Not only should the taxpayer not be assessed willful FBAR penalties for the 2003 through 2011 tax years, the taxpayer should not be assessed non-willful penalties for any of the tax years such a penalty could be assessed. 31 United States Code Section 5321(a)(5)(B)(ii) states in relevant part that the non-willful penalty should not be imposed if the violation was due to “reasonable cause.” The IRS’ own Internal Revenue Manual states that where an individual exercises ordinary business care and prudence, an individual will not be liable for the non-willful penalty. In the present case, the taxpayer exercised ordinary business care and prudence by retaining the services of a certified public accountant. The taxpayer also provided to his certified public accountant all of his documentation regarding the foreign account for the 2003 through 2011 tax years. The taxpayer believed that his interest in the foreign account was property disclosed for U.S. tax purposes. The only reason the taxpayer failed to timely disclose his interest in his foreign financial account was the result of an error of his accountant. Given the facts and circumstances of the present case, the taxpayer should not be liable for the non-willful penalty for any of the applicable tax years.

Any omitted tax liability from the foreign financial account was inadvertent and not the result of willful attempt to avoid paying taxes. Therefore, the taxpayer should not be liable for the civil fraud penalty for any of the years that he had an interest in the foreign financial account.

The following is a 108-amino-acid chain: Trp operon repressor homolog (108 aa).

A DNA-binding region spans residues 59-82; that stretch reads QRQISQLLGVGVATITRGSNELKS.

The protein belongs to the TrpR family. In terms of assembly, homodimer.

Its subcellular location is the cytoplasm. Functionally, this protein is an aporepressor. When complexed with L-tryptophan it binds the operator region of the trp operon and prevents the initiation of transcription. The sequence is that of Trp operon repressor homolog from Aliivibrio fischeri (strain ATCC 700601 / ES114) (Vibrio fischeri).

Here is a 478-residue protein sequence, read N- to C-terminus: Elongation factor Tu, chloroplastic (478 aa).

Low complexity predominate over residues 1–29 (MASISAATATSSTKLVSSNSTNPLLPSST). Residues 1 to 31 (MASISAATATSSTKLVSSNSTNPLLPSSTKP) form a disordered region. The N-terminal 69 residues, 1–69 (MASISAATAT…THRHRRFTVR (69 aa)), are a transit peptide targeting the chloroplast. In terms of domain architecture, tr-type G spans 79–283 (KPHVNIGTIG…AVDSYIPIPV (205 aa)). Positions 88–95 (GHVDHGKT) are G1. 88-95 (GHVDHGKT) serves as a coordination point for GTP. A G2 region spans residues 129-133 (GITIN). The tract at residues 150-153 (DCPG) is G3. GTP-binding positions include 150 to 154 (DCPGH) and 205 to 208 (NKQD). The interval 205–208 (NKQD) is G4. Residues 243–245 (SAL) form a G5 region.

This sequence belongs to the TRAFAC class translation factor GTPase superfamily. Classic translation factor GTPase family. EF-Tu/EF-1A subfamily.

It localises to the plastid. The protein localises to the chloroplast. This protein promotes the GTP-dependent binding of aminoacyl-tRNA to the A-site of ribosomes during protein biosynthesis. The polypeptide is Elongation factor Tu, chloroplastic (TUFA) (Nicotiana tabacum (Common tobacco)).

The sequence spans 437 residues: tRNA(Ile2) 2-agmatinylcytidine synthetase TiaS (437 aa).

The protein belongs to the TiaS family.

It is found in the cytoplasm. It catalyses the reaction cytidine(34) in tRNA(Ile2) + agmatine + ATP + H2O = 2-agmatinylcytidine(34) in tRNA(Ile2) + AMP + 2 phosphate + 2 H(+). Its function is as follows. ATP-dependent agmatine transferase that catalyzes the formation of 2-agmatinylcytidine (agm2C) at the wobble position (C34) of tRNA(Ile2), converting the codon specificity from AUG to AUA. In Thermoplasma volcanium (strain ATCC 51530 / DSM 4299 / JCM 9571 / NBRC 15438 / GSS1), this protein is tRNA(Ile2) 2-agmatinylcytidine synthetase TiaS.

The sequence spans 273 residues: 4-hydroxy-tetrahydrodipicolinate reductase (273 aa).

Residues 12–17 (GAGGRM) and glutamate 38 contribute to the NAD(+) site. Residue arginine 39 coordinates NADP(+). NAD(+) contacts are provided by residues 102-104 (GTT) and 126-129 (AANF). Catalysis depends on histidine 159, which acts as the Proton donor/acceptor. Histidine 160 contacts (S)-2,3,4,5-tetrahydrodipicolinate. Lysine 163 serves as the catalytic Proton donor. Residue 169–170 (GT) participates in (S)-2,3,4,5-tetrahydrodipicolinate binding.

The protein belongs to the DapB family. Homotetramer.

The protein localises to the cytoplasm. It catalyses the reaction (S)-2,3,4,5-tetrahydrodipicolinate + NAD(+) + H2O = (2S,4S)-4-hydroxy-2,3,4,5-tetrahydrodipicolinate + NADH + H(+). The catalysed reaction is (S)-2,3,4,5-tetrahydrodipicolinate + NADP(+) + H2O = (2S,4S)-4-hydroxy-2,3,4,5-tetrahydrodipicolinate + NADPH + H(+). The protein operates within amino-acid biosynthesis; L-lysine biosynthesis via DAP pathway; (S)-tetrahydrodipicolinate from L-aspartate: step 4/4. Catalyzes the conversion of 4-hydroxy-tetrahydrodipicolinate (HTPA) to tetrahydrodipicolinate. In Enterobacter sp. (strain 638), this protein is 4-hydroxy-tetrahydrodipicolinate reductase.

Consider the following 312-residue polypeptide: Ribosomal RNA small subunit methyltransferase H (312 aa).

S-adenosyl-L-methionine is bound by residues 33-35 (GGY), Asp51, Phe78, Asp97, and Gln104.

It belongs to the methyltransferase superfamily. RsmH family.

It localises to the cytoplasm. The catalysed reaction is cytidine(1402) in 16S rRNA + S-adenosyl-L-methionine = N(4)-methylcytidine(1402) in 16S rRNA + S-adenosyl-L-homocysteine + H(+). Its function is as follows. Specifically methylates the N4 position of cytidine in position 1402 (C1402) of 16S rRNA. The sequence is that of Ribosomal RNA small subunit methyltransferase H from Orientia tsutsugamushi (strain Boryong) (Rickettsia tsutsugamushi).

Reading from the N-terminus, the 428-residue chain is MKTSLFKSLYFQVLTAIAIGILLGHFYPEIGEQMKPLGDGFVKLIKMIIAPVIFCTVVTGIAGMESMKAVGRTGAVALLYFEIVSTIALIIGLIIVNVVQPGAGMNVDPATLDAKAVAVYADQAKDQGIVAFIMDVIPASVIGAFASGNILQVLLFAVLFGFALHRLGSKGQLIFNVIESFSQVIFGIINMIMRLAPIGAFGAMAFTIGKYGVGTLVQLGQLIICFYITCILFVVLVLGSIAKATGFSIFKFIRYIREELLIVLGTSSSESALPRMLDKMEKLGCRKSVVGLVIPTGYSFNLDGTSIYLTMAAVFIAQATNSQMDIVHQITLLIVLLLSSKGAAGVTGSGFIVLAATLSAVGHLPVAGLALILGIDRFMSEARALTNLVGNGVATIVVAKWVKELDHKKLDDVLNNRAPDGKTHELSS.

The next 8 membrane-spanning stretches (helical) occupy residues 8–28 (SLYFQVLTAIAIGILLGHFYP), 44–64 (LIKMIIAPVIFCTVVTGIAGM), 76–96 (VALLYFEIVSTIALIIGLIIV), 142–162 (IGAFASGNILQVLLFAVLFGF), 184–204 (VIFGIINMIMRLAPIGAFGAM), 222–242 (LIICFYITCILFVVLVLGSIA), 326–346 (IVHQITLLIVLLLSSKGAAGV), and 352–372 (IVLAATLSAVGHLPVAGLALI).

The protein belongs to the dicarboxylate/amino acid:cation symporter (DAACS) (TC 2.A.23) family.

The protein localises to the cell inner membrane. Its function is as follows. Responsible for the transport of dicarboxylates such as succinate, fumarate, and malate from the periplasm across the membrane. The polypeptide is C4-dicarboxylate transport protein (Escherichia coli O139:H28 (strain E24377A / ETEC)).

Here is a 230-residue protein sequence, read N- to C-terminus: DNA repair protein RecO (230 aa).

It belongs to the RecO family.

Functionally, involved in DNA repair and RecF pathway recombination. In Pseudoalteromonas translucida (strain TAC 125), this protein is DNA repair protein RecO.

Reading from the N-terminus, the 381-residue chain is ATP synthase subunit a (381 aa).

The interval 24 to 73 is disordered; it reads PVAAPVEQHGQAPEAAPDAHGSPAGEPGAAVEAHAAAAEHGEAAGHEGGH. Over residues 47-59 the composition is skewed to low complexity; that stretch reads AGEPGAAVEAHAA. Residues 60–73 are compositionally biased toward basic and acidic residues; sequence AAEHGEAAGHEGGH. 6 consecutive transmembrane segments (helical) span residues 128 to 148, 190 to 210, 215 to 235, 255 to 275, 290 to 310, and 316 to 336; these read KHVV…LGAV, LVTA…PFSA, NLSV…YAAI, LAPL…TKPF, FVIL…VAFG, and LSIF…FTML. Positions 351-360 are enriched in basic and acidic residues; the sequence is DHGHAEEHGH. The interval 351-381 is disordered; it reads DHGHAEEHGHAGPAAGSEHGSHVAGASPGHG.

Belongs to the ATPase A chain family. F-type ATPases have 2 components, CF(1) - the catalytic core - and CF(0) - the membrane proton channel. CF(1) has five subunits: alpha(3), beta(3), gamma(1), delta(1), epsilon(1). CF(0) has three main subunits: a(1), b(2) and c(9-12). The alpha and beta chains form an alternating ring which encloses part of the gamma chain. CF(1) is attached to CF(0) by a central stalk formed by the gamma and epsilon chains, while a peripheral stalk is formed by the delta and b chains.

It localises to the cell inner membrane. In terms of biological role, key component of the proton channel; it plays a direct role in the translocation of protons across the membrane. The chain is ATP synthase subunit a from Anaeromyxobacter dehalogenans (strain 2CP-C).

According to Question Two of the Frequently Asked Questions & Answers promulgated by the IRS, “the objective of the OVDP is to bring taxpayers into [compliance] that have used undisclosed foreign accounts and undisclosed foreign entities to avoid or evade compliance with United States tax laws.” In the present case, the taxpayer did not purposely utilize undisclosed foreign accounts and undisclosed foreign entities to avoid or evade compliance with United States Tax laws. The taxpayer erroneously believed that the 2012 OVDP was his only option to become compliant with his filing requirements with the IRS. The taxpayer now realizes that he was not legally required to enter into the 2012 OVDP and that he mistakenly paid an Offshore Penalty through the voluntary disclosure program. The taxpayer respectfully requests a refund of the Offshore Penalty that he paid. 

The sample claim for refund discussed above should meet all the requirements stated in the Income Tax Regulations. The administrative claim for refund apprises the Commissioner of the Internal Revenue that the taxpayer in our example erroneously entered into the 2012 OVDP. Furthermore, the administrative claim for refund puts the Commissioner of the Internal Revenue on notice that the taxpayer is not liable for any penalties that the offshore penalty was designed to replace.  The example above provides guidance on how a claim for refund may be drafted for a taxpayer with a relatively simple set of facts. Obviously, the complexity of a claim for refund for an offshore penalty will increase as the facts of each case warrant.

B. Statutory Limitation on a Claim for Refund and Jurisdiction of a Federal Court to Hear the Controversy

Not only must a taxpayer correctly file a claim for refund. Any participant of a voluntary disclosure must keep in mind that there are strict statutory limitations regarding filing a claim for refund. In particular, Internal Revenue Code Section 6511 explains the period of limitation for filing a claim for refund:

(a) Claim for credit or refund of an overpayment of any tax imposed by this title in respect of which tax the taxpayer is required to file a return shall be filed by the taxpayer within 3 years from the time the return was filed or 2 years from the time the tax was paid, whichever of such periods expires the later, or if no return was filed by the taxpayer, within 2 years from the time the tax was paid…..

(b) (1) No credit or refund shall be allowed or made after the expiration of the period of limitation prescribed in section (a) for the filing of a credit or refund, unless a claim for credit or refund is filed by the taxpayer within such period.